Activity in 2011

Activity in 2010


Activity Recorded by Data Logger  by Ralph Taylor 



Introduction 
Oblong Geyser has been monitored electronically intermittently in 1997 and 1998, and then every year since 2001. The sensor for Oblong is located on the edge of the large sinter platform in a location that receives runoff water reliably in warm weather. However, in the wintertime sometimes the sensor becomes encased in ice when there is very low air temperature and long times between eruptions. Therefore, the interval data for December through March sometimes has long intervals that may include eruptions that were undetectable because the sensor was icebound. In many cases it is possible to detect a small temperature rise, but when looking at the analyses in this section keep in mind that there are potentially eruptions in the long intervals that were missed.
In other cases the sensor is moved by the force of the water making subsequent eruption detection difficult.



Activity in 2009 
The overall statistics for 2009 are shown at Oblong 2009 Statistics. A pdf of this summary is at Oblong Recent Activity Summary.
Since early 2007 Oblong has been remarkably consistent in its intervals. Many of the very long and very short intervals occurred near the time of a Giant Geyser eruption.




The interval graph shows all of the intervals for 2009. The graphs for the current year are updated about every six weeks from October to June and weekly from June to the end of September.

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The interval graph for the 3month period preceding the last data download and the graph of intervals for the most recent month show a definite trend to shorter intervals (as shown by the flat red regression fit line).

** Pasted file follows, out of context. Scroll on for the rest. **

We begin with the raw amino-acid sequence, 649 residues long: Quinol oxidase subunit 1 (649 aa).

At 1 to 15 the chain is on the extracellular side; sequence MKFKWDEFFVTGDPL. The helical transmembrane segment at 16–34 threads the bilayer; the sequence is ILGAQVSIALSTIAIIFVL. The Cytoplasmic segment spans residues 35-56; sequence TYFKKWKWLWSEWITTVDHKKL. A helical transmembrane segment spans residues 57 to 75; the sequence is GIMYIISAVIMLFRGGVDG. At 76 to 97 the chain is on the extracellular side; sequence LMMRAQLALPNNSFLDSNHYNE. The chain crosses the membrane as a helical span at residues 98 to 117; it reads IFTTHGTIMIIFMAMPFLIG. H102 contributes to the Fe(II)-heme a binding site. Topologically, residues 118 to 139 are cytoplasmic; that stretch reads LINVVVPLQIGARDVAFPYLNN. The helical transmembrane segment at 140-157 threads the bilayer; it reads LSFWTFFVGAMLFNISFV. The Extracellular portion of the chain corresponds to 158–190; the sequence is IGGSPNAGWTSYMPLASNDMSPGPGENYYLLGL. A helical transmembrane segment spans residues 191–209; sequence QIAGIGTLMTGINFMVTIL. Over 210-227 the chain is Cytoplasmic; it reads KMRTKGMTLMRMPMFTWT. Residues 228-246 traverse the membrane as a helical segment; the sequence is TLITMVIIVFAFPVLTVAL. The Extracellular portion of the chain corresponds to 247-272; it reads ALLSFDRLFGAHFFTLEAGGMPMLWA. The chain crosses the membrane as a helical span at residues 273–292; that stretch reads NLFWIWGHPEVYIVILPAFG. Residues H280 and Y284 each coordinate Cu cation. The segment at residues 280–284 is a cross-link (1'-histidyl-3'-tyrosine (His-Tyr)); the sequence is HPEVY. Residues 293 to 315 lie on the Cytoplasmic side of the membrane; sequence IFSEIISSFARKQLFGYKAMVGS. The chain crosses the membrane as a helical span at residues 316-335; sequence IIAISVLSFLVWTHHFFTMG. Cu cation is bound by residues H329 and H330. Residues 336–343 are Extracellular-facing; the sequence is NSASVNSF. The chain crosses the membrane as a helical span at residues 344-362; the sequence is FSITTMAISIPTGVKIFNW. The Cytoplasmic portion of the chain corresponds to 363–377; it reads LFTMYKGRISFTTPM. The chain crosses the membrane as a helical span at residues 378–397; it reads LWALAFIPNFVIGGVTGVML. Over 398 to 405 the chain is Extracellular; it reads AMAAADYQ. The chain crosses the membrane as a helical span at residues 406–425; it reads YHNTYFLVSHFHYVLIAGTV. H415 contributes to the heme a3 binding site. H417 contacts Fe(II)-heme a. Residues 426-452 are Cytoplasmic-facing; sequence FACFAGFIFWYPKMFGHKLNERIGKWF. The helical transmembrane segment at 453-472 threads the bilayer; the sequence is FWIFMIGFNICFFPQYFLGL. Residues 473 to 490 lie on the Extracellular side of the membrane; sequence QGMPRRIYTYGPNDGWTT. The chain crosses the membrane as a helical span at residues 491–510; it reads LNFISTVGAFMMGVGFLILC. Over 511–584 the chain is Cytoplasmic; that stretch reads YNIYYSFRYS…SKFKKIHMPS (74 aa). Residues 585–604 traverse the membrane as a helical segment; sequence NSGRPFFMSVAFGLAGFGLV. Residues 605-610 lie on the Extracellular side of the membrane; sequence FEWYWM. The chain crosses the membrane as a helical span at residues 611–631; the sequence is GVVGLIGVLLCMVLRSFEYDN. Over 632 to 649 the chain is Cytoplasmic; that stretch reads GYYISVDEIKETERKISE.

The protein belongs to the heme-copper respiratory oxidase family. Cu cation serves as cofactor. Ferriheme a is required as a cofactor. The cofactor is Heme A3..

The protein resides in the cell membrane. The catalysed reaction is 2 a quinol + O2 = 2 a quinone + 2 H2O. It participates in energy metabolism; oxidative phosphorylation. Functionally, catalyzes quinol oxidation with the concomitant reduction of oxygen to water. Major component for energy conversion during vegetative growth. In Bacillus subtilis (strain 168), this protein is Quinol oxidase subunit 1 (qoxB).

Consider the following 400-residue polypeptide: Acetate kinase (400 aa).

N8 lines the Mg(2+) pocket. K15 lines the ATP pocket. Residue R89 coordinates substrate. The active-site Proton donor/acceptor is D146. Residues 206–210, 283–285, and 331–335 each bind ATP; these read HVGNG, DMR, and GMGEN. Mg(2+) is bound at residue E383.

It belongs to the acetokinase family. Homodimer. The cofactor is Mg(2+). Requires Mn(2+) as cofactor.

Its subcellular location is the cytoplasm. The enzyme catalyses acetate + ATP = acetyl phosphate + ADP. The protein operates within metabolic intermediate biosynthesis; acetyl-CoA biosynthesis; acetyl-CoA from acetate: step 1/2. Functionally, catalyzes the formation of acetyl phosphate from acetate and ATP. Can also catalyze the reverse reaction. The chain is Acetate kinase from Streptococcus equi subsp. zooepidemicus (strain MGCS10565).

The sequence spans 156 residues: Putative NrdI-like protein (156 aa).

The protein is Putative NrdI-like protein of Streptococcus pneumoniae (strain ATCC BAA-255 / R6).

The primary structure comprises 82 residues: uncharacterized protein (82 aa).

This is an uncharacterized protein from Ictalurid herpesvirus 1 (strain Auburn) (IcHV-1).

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The histogram of intervals shows a broad peak between 3h30m and 6n30m hours in the yeartodate (blue) bars. Note that in this and the other histograms displayed here the labels shown on the Xaxis represent the upper boundary of the class, not the midpoint. Geyser times are traditionally truncated. The graph at the right has class widths of 30 minutes. The bar appearing above the label "3:30," for example, contains intervals from 3h01m through 3h30m.

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The final graph for the current year is the monthly statistical summary.

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Activity since 1997 
The graph at the right shows the Oblong data since 1997. Oblong's activity remained substantially the same since the first electronic data available to me, from 1997. Beginning with the summer of 2002 we have substantially continuous coverage, and this shows a tendency to much more long interval activity in the winter months.
As noted before, some of this may be due to ice around the thermistor, but many of these long intervals are not iceaffected and represent the actual behavior of the geyser. Since April of 2006 Oblong's intervals have been shorter and more consistent, largely between three and six hours.

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The next graph shows the moving median interval, where the median was computed on approximately a weekly basis. The actual moving median computation was done each year by finding the average number of eruptions per week and using that number as the range for the median.

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The final graph in this section plots the monthly minimum, mean, median, and maximum interval for those months for which data is available. Minimum intervals are consistently in the 2h to 3h range (except for January 2005, when a few series of eruptions about an hour apart occurred).

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Activity in 2008

Activity in 2007

Activity in 2006

Activity in 2005